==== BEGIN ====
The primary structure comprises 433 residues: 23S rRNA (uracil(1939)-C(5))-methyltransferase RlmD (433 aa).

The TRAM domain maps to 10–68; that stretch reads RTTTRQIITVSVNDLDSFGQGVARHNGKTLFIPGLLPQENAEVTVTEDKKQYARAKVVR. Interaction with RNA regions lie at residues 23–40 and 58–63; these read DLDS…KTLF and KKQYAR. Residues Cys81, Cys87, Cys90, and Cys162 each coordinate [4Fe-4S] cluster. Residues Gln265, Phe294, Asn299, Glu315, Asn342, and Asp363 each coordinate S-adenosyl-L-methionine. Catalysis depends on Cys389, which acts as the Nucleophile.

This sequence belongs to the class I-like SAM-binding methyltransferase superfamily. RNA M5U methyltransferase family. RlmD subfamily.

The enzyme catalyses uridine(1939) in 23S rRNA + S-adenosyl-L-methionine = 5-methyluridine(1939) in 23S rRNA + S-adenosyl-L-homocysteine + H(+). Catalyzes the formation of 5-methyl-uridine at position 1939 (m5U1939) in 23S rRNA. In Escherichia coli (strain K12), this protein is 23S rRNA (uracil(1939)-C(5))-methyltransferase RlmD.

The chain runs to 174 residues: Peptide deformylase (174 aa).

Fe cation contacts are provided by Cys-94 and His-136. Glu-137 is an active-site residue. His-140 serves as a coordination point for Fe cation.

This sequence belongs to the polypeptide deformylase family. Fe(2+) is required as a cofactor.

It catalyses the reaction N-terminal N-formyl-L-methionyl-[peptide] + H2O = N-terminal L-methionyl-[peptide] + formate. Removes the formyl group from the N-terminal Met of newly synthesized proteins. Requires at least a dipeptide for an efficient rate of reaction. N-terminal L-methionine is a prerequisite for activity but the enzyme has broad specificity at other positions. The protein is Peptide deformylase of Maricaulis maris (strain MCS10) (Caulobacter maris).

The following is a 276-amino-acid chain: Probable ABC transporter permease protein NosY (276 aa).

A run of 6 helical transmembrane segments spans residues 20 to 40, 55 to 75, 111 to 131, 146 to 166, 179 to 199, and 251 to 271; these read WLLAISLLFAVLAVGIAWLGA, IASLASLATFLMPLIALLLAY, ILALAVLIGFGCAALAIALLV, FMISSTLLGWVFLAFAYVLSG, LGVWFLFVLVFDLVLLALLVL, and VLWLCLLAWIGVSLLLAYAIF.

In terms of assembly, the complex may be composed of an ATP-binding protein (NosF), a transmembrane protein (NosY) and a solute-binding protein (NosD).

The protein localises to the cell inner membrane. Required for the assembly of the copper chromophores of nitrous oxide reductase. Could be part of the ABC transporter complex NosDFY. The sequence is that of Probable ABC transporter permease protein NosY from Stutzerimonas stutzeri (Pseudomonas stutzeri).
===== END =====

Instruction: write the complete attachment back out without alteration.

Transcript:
The primary structure comprises 433 residues: 23S rRNA (uracil(1939)-C(5))-methyltransferase RlmD (433 aa).

The TRAM domain maps to 10–68; that stretch reads RTTTRQIITVSVNDLDSFGQGVARHNGKTLFIPGLLPQENAEVTVTEDKKQYARAKVVR. Interaction with RNA regions lie at residues 23–40 and 58–63; these read DLDS…KTLF and KKQYAR. Residues Cys81, Cys87, Cys90, and Cys162 each coordinate [4Fe-4S] cluster. Residues Gln265, Phe294, Asn299, Glu315, Asn342, and Asp363 each coordinate S-adenosyl-L-methionine. Catalysis depends on Cys389, which acts as the Nucleophile.

This sequence belongs to the class I-like SAM-binding methyltransferase superfamily. RNA M5U methyltransferase family. RlmD subfamily.

The enzyme catalyses uridine(1939) in 23S rRNA + S-adenosyl-L-methionine = 5-methyluridine(1939) in 23S rRNA + S-adenosyl-L-homocysteine + H(+). Catalyzes the formation of 5-methyl-uridine at position 1939 (m5U1939) in 23S rRNA. In Escherichia coli (strain K12), this protein is 23S rRNA (uracil(1939)-C(5))-methyltransferase RlmD.

The chain runs to 174 residues: Peptide deformylase (174 aa).

Fe cation contacts are provided by Cys-94 and His-136. Glu-137 is an active-site residue. His-140 serves as a coordination point for Fe cation.

This sequence belongs to the polypeptide deformylase family. Fe(2+) is required as a cofactor.

It catalyses the reaction N-terminal N-formyl-L-methionyl-[peptide] + H2O = N-terminal L-methionyl-[peptide] + formate. Removes the formyl group from the N-terminal Met of newly synthesized proteins. Requires at least a dipeptide for an efficient rate of reaction. N-terminal L-methionine is a prerequisite for activity but the enzyme has broad specificity at other positions. The protein is Peptide deformylase of Maricaulis maris (strain MCS10) (Caulobacter maris).

The following is a 276-amino-acid chain: Probable ABC transporter permease protein NosY (276 aa).

A run of 6 helical transmembrane segments spans residues 20 to 40, 55 to 75, 111 to 131, 146 to 166, 179 to 199, and 251 to 271; these read WLLAISLLFAVLAVGIAWLGA, IASLASLATFLMPLIALLLAY, ILALAVLIGFGCAALAIALLV, FMISSTLLGWVFLAFAYVLSG, LGVWFLFVLVFDLVLLALLVL, and VLWLCLLAWIGVSLLLAYAIF.

In terms of assembly, the complex may be composed of an ATP-binding protein (NosF), a transmembrane protein (NosY) and a solute-binding protein (NosD).

The protein localises to the cell inner membrane. Required for the assembly of the copper chromophores of nitrous oxide reductase. Could be part of the ABC transporter complex NosDFY. The sequence is that of Probable ABC transporter permease protein NosY from Stutzerimonas stutzeri (Pseudomonas stutzeri).